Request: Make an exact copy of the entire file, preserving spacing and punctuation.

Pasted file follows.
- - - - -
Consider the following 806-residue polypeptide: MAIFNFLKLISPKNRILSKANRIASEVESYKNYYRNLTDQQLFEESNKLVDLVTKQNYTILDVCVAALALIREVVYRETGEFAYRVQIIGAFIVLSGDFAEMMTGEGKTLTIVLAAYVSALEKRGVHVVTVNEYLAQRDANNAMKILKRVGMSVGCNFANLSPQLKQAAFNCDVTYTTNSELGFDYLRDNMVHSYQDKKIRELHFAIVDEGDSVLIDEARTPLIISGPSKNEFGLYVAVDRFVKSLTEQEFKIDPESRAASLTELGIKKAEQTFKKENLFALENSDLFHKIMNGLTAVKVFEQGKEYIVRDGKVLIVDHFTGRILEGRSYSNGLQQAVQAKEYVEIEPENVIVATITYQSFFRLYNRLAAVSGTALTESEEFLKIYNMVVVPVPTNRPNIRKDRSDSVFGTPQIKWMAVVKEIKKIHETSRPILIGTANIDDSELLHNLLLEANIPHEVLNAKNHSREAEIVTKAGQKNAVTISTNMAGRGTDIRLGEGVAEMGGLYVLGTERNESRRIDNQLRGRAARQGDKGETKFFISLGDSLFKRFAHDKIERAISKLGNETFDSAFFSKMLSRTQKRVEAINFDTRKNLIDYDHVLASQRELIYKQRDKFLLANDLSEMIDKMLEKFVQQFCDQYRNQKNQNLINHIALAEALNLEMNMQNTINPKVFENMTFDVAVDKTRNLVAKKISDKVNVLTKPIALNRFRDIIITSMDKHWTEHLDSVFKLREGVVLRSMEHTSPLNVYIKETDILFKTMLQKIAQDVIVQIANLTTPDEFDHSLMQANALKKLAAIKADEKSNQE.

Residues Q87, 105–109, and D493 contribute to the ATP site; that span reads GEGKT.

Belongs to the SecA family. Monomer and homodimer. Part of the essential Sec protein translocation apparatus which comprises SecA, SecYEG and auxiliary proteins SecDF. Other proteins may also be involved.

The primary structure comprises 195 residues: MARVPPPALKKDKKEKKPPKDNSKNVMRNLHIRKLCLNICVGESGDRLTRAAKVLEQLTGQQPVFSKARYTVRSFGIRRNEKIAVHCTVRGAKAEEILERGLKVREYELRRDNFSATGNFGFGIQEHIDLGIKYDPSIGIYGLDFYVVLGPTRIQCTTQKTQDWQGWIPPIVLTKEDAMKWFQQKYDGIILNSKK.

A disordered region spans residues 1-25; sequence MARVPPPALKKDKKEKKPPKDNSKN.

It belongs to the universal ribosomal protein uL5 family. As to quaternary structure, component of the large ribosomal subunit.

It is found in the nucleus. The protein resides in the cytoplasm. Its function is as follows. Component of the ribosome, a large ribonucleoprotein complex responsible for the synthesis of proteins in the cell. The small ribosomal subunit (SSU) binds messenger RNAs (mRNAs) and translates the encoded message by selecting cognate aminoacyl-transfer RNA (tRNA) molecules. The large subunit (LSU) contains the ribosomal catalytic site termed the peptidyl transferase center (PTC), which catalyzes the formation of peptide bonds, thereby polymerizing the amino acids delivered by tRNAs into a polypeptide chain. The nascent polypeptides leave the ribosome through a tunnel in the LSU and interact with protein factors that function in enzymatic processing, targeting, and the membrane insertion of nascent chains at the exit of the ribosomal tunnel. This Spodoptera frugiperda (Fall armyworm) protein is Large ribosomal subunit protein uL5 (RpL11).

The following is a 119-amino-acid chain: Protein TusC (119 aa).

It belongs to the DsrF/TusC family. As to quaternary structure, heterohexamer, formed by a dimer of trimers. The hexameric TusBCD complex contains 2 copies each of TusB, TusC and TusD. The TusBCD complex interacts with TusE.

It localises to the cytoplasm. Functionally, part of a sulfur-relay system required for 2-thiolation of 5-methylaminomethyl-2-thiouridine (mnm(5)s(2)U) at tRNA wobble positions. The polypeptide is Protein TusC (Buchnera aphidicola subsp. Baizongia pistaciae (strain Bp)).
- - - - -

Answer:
Consider the following 806-residue polypeptide: MAIFNFLKLISPKNRILSKANRIASEVESYKNYYRNLTDQQLFEESNKLVDLVTKQNYTILDVCVAALALIREVVYRETGEFAYRVQIIGAFIVLSGDFAEMMTGEGKTLTIVLAAYVSALEKRGVHVVTVNEYLAQRDANNAMKILKRVGMSVGCNFANLSPQLKQAAFNCDVTYTTNSELGFDYLRDNMVHSYQDKKIRELHFAIVDEGDSVLIDEARTPLIISGPSKNEFGLYVAVDRFVKSLTEQEFKIDPESRAASLTELGIKKAEQTFKKENLFALENSDLFHKIMNGLTAVKVFEQGKEYIVRDGKVLIVDHFTGRILEGRSYSNGLQQAVQAKEYVEIEPENVIVATITYQSFFRLYNRLAAVSGTALTESEEFLKIYNMVVVPVPTNRPNIRKDRSDSVFGTPQIKWMAVVKEIKKIHETSRPILIGTANIDDSELLHNLLLEANIPHEVLNAKNHSREAEIVTKAGQKNAVTISTNMAGRGTDIRLGEGVAEMGGLYVLGTERNESRRIDNQLRGRAARQGDKGETKFFISLGDSLFKRFAHDKIERAISKLGNETFDSAFFSKMLSRTQKRVEAINFDTRKNLIDYDHVLASQRELIYKQRDKFLLANDLSEMIDKMLEKFVQQFCDQYRNQKNQNLINHIALAEALNLEMNMQNTINPKVFENMTFDVAVDKTRNLVAKKISDKVNVLTKPIALNRFRDIIITSMDKHWTEHLDSVFKLREGVVLRSMEHTSPLNVYIKETDILFKTMLQKIAQDVIVQIANLTTPDEFDHSLMQANALKKLAAIKADEKSNQE.

Residues Q87, 105–109, and D493 contribute to the ATP site; that span reads GEGKT.

Belongs to the SecA family. Monomer and homodimer. Part of the essential Sec protein translocation apparatus which comprises SecA, SecYEG and auxiliary proteins SecDF. Other proteins may also be involved.

The primary structure comprises 195 residues: MARVPPPALKKDKKEKKPPKDNSKNVMRNLHIRKLCLNICVGESGDRLTRAAKVLEQLTGQQPVFSKARYTVRSFGIRRNEKIAVHCTVRGAKAEEILERGLKVREYELRRDNFSATGNFGFGIQEHIDLGIKYDPSIGIYGLDFYVVLGPTRIQCTTQKTQDWQGWIPPIVLTKEDAMKWFQQKYDGIILNSKK.

A disordered region spans residues 1-25; sequence MARVPPPALKKDKKEKKPPKDNSKN.

It belongs to the universal ribosomal protein uL5 family. As to quaternary structure, component of the large ribosomal subunit.

It is found in the nucleus. The protein resides in the cytoplasm. Its function is as follows. Component of the ribosome, a large ribonucleoprotein complex responsible for the synthesis of proteins in the cell. The small ribosomal subunit (SSU) binds messenger RNAs (mRNAs) and translates the encoded message by selecting cognate aminoacyl-transfer RNA (tRNA) molecules. The large subunit (LSU) contains the ribosomal catalytic site termed the peptidyl transferase center (PTC), which catalyzes the formation of peptide bonds, thereby polymerizing the amino acids delivered by tRNAs into a polypeptide chain. The nascent polypeptides leave the ribosome through a tunnel in the LSU and interact with protein factors that function in enzymatic processing, targeting, and the membrane insertion of nascent chains at the exit of the ribosomal tunnel. This Spodoptera frugiperda (Fall armyworm) protein is Large ribosomal subunit protein uL5 (RpL11).

The following is a 119-amino-acid chain: Protein TusC (119 aa).

It belongs to the DsrF/TusC family. As to quaternary structure, heterohexamer, formed by a dimer of trimers. The hexameric TusBCD complex contains 2 copies each of TusB, TusC and TusD. The TusBCD complex interacts with TusE.

It localises to the cytoplasm. Functionally, part of a sulfur-relay system required for 2-thiolation of 5-methylaminomethyl-2-thiouridine (mnm(5)s(2)U) at tRNA wobble positions. The polypeptide is Protein TusC (Buchnera aphidicola subsp. Baizongia pistaciae (strain Bp)).